Senegal is a mix of the new and the old. While the capital city, Dakar, has many modern conveniences, it is also plagued by poverty and contamination. The country’s Gross Domestic Product (GDP) per capital is right in the middle of African nations; at $945 per person, it ranks 27th out of 53. But that is something that two mentors and 20 public high school students wish to change for the better. By building interest in Science, Technology, Engineering & Math (STEM) programs and educating tomorrow’s workforce with modern technology tools, they hope to build a culture of high technology that can help improve the economy of their country.
Team Senebot is the dream of two mentors, Mamadou Gakou, an aviation engineer who has worked both in Senegal and in dubai and Ibrahima Thioub, an IT specialist who has always lived and worked in Senegal. On the team are 16 boys and 4 girls who come from a local public technical school here in Dakar. Team Senebot receives support and mentorship from Micah Hall and his Vex Robotics team at the International School of Dakar (ISD). Micah is a technology teacher at the school and founder of Vex team 99660, Mberou Weigne (“Iron Wrestler” in Wolof). He has previously been involved with FIRST FRC Robotics, co-founding Team 4091 in the Dominican Republic. The current ISD Senior Vex team includes 6 boys and 1 girl with an additional 15 students on the Junior Vex team.
Team Senebot is a recent creation. The students and mentors had their first full meeting on January 28, 2017. They meet every Saturday from 9am til 3pm at the International School of Dakar Makerspace and use that time to work with the Vex Robotics materials. The construction and programming will be quite different from the First Global competition. This challenge gives the students the opportunity to learn the skillset and mindset of engineering and programming that will carry through with the later builds. The Senior Vex team from ISD helps with mentoring the Senebot students through the process. Team Senebot has currently divided into two teams with each being tasked to design and build a robot for this year’s Vex competition, “Starstruck”. They both will be competing in a local Vex competition with the two teams from ISD on March 18.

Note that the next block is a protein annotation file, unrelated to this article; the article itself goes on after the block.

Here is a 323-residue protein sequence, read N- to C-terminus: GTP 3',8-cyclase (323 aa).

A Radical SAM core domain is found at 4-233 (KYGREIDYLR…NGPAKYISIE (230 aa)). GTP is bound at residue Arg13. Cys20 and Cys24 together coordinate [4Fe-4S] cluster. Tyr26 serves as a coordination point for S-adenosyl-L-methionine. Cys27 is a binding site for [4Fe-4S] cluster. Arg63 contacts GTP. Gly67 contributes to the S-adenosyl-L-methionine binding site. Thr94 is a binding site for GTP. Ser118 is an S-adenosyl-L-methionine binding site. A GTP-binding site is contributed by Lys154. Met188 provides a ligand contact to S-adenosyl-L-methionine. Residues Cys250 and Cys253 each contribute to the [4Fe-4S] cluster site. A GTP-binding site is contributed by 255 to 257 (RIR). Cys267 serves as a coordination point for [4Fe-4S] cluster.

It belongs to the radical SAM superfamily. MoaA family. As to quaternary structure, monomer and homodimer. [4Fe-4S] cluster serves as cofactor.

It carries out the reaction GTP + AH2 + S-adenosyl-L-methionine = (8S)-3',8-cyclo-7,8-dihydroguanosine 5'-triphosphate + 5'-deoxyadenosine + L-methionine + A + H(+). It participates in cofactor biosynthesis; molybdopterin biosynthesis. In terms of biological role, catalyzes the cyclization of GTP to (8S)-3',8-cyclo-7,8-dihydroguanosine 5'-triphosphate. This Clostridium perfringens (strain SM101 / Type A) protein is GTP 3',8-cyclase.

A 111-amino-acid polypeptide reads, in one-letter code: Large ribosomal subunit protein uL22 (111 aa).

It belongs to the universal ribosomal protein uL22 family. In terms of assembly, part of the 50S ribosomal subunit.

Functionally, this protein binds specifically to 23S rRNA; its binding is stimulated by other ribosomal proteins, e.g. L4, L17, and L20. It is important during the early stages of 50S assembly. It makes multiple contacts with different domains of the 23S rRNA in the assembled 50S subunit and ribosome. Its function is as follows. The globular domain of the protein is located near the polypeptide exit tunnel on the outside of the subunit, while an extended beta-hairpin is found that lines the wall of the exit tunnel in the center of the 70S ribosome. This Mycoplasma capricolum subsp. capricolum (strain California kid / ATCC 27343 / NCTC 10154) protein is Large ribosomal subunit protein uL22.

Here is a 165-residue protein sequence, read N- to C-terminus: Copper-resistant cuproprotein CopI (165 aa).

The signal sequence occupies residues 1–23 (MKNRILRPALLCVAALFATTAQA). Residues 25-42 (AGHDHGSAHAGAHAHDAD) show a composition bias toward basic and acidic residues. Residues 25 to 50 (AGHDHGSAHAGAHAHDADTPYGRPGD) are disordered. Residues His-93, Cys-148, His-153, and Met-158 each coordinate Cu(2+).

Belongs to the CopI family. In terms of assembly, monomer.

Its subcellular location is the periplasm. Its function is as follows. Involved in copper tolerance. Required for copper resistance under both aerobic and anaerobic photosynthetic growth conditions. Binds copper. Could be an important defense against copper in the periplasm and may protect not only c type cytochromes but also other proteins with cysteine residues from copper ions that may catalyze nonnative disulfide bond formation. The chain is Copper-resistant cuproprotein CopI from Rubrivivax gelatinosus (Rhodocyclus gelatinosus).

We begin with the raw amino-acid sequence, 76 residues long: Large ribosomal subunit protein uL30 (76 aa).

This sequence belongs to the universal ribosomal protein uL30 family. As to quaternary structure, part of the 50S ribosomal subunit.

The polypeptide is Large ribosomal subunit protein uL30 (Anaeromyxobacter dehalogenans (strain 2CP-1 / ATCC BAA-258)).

Our non-robot goal right now is fund-raising. The Senebot students and mentors have put together an informational letter that they are delivering to local businesses. Additionally, several teachers and parents of students at ISD have volunteered in feeding the students working at the school on Saturdays. The idea of “teranga” and sharing is an important part of Senegalese culture. The public school students and ISD students share this meal together, usually in the traditional way around one big platter, as a way of bonding and team-building. So far, we have few donations of money, but are hopeful that this will get better as we go forward. But we do have “teranga”, and that is worth even more.